This month, we are delighted to introduce Dr. Suzanna So (firstname.lastname@example.org) as our member in the spotlight. Dr. So is an Assistant Profesor in Advanced Studies in Education and Counseling in the College of Education at California State University, Long Beach. Her research is focused on understanding how some youth may be more resilient in the face of traumatic stress, such as community violence and intergenerational trauma.
1. Can you write a couple sentences on some aspect of your career development: feel free to pick one or any other related question among these: a) what drew you to do work on Asians, Asian American children and youth, or another topic that is important to you now? b) who was an important mentor to you in this work, or an influential particular study in the field or in a related field? c) any particular advice or tips to someone starting out in the field who is doing work in your area?
I was born and raised in Chicago, and even from a young age I was able to see the disparity that was present within different communities throughout the city. Traveling from the north to the south side of the city, you see such stark differences in class, resources, and crime. Yet, even among those living in the same community, some seemed to demonstrate more resilience or resistance to the negative impact of their environmental context. I decided to become a psychologist to provide support for minoritized youth and to get a deeper understanding of their strengths that can prevent or intervene against traumatic stress. My research has focused on understanding factors that lead to variability in community violence exposure and mental health outcomes among African American youth. I will be continuing this line of work to include other underrepresented youth experiencing adversity or intergenerational trauma in order to further understand culturally-specific resiliency factors.
I have had incredible mentors throughout my undergraduate and graduate studies, and even now as a new Assistant Professor. My advice to someone starting out in the field is to find mentors whose goals and values align with yours. Find those who are excited and passionate about their field of work. Given some of the complexities of the field, it is especially important to find a supportive network of colleagues who also understand the challenges of being a person of color in academia.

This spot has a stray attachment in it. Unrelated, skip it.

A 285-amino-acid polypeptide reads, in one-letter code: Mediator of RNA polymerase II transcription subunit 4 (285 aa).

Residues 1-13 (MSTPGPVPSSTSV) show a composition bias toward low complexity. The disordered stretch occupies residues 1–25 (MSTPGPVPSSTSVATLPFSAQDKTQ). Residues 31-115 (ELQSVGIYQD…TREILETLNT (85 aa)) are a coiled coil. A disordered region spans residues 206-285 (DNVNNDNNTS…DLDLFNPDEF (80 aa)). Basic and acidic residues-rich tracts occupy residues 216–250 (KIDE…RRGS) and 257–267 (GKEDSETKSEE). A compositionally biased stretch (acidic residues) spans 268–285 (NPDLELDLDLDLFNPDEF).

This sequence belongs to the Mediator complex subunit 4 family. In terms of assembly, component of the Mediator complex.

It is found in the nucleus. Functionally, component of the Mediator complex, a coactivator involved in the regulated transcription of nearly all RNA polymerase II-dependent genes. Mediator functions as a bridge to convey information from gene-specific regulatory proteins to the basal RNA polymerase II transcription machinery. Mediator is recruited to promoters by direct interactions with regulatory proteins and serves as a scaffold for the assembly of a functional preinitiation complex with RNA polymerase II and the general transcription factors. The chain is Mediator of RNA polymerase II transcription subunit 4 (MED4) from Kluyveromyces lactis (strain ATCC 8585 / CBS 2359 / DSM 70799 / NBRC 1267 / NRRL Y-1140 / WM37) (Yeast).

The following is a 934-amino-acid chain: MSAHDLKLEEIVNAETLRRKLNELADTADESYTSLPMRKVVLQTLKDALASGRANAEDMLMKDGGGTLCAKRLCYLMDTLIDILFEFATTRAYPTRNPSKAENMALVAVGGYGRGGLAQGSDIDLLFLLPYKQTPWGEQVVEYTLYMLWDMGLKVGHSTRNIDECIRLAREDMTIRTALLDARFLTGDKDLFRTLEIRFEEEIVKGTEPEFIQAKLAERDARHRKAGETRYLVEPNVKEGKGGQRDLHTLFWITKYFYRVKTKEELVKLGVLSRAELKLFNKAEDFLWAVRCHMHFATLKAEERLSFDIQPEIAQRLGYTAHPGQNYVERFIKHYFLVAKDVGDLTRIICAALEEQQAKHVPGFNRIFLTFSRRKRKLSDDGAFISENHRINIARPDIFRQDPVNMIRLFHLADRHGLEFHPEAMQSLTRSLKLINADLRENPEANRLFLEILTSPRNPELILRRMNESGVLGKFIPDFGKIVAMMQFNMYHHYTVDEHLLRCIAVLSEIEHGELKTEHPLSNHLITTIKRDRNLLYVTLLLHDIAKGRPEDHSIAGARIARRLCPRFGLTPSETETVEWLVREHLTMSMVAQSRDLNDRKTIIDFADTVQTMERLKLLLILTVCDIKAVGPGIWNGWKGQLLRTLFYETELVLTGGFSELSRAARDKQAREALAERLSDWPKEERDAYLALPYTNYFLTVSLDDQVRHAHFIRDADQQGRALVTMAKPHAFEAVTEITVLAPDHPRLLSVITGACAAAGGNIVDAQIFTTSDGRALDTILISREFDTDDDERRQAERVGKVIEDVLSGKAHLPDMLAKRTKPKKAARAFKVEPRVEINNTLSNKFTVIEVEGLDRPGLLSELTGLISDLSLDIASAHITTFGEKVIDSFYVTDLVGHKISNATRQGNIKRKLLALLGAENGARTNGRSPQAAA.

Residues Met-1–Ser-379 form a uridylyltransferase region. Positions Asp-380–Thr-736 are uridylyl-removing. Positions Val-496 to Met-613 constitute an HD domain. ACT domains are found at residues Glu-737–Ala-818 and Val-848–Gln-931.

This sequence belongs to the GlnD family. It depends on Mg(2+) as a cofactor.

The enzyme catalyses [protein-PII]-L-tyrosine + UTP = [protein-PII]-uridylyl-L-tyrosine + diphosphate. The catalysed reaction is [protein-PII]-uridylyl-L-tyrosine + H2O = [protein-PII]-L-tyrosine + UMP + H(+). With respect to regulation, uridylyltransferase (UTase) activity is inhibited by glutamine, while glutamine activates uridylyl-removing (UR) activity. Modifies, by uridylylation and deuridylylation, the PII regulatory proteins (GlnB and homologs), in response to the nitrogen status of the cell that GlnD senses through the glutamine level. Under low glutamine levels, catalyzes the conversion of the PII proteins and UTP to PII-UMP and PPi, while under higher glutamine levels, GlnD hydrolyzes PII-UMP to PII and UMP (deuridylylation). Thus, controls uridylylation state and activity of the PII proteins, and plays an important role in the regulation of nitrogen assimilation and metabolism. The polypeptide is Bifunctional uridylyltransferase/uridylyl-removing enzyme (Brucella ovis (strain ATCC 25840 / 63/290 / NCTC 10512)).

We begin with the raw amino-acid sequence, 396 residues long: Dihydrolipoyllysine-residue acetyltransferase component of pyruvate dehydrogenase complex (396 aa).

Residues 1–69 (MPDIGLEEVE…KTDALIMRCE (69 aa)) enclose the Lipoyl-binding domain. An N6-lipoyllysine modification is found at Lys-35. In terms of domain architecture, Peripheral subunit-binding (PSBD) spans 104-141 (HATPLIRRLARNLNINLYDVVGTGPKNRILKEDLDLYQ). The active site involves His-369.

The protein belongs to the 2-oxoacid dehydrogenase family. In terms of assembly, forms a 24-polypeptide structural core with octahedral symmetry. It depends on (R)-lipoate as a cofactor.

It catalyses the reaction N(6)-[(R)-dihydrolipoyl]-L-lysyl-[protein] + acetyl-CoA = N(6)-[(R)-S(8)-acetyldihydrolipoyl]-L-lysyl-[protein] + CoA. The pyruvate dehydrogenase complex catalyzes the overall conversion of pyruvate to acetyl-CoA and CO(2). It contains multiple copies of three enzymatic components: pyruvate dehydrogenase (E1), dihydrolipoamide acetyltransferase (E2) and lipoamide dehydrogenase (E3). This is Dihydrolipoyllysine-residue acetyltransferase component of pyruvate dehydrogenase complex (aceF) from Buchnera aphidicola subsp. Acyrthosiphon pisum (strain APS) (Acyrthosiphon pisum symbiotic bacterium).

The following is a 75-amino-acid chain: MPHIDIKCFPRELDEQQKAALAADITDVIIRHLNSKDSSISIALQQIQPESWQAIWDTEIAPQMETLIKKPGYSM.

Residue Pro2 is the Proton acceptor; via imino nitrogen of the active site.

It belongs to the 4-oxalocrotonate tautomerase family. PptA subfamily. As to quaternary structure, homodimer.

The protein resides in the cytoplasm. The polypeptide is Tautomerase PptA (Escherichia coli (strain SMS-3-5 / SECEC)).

2. A short paragraph describing a particular recent finding, current study, or recent publication and what makes you excited about it. Feel free to describe its importance from any one or more of these lenses: a) research contribution; b) our knowledge about Asian or Asian American populations; c) our knowledge about other [understudied?] populations; d) practice or policy relevance.
In my recent work, I have focused on examining the reciprocal relationships of community violence exposure, trauma symptoms, and delinquent behaviors over development for children and adolescents. In particular, I have been interested in future orientation as a developmental asset for youth. I conducted secondary data analyses with the Longitudinal Studies of Child Abuse and Neglect (LONGSCAN) dataset, and I focused on a subset of African American youth. Results indicated that family future orientation significantly moderated the relationship between exposure to community violence and delinquent behaviors. Education and career future orientation significantly moderated the relationship between exposure to community violence and some trauma symptoms. In both cases, future orientation was found to be protective for youth against negative outcomes. This study highlighted the importance of gaining a deeper understanding of youths’ conceptualization of various aspects of the future, as this can greatly impact mental health outcomes.
While I have focused on African American youth thus far, my next project is to learn more about how Asian American and Pacific Islander communities conceptualize intergenerational trauma and resilience.
3. If you have any thoughts about your experiences with the Asian Caucus, that would be great! These can be just for the Caucus leadership to know, and/or a message to the Caucus community.
Thanks for the great work that you all do.
4. A weblink you prefer to share?